Even if you haven't seen any of his films, you should really know who Bert I. Gordon is, especially if you're even slightly familiar with the antics of the Mystery Science Theater crew. Often joked about and parodied, Gordon made some of the most inept, yet lovably entertaining monster flicks ever made (Joan Collins and that Empire of the Ants anyone?). In their continuing effort to introduce these fine gems of yesteryear to to fans young and old Direct Video UK has taken quite a few selections from the Arkoff vaults (AIP Pictures) dusted them off and givin them the digital treatment. Next up is the Bert I. Gordon produced and directed sequel to The Amazing Colossal Man, say hello to War of the Colossal Beast.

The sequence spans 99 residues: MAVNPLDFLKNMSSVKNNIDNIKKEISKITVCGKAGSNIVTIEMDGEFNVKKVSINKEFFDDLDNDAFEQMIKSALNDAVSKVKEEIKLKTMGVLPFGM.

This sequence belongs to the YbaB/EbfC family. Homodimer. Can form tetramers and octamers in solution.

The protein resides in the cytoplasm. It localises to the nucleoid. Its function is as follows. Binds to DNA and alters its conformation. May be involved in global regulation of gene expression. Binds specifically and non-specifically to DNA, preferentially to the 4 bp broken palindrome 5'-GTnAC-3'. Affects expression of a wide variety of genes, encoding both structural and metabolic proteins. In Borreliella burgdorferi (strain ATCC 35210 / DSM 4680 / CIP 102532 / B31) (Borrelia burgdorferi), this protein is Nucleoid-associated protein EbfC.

Our story opens in Mexico as a young man driving a truck is spooked (by something) and crashes his truck. The truck ends up missing and our young hero ends up in the hospital. He's not harmed, just traumatized and left in a state of shock because of his encounter (with something). Moving along, the owner of the truck, a brutish gent named John Swanson wants to know exactly what happened to his truck. He tries to get to the bottom of things by yakking it up with the local police and repeating the phrase "Get the picture?" over and over again. Obviously the authorities don't get the picture because they're about as lost as lost can be. The missing truck somehow manages to make the local news in LA (get the picture?). Upon hearing the news of the missing truck on the news, Joyce Manning (Colossal's sister) takes it upon herself to make a person-to-person call and before you can say, "I don't get the picture" she hightails it to Mexico.